Max Carrados is blind, but in his case blindness is more than counter-balanced by an enormously enhanced perception of the other senses. How these serve their purpose in the various difficulties and emergencies that confront the wealthy amateur when, through the instigation of his friend Louis Carlyle, a private inquiry agent, he devotes himself to the elucidation of mysteries, is the basis of Mr. Ernest Bramah's new book. The adventures that ensure range from sensational tragedy to romantic comedy as the occasions rise.
Contents: The Coin of Dionysius -- The Knight’s Cross Signal Problem -- The Tragedy at Brookbend Cottage -- The Clever Mrs Straithwaite -- The Last Exploit of Harry the Actor -- The Tilling Shaw Mystery -- The Comedy at Fountain Cottage -- The Game Played in the Dark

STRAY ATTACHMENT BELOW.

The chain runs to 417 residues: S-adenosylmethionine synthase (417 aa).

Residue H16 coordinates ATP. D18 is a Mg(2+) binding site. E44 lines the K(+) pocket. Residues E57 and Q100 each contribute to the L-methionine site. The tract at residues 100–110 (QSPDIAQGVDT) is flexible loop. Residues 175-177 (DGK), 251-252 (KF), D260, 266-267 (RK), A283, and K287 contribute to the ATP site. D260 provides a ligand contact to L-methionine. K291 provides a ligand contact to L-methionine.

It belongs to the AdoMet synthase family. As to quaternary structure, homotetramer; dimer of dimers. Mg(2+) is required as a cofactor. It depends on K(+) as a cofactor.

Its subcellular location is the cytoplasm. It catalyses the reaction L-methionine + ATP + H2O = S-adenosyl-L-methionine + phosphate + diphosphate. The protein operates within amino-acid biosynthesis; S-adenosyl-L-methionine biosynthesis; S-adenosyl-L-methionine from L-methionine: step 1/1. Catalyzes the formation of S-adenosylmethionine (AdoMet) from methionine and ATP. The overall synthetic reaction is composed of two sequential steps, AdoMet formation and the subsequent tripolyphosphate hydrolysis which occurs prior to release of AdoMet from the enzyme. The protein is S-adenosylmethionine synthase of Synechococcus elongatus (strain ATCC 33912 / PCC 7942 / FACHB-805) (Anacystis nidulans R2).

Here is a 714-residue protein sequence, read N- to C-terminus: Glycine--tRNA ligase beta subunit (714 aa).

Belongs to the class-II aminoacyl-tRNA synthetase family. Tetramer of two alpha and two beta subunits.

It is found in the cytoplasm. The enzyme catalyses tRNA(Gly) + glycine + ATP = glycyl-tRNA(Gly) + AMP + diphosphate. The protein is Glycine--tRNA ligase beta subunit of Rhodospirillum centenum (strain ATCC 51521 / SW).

d," he continued, addressing himself to the bronze again. "How ever did he do it?"
"With his hands."
"Naturally. But, I mean, how did he study his model?"
"Also with his hands. He called it 'seeing near.'"
"Even with a lion--handled it?"
"In such cases he required the services of a keeper, who brought the animal to bay while Vidal exercised his own particular gifts.... You don't feel inclined to put me on the track of a mystery, Louis?"
Unable to regard this request as anything but one of old Max's unquenchable pleasantries, Mr Carlyle was on the point of making a suitable reply when a sudden thought caused him to smile knowingly. Up to that point he had, indeed, completely forgotten the object of his visit. Now that he remembered the doubtful Dionysius and Mr Baxter's recommendation he immediately assumed that some mistake had been made. Either Max was not the Wynn Carrados he had been seeking or else the dealer had been misinformed; for although his host was wonderf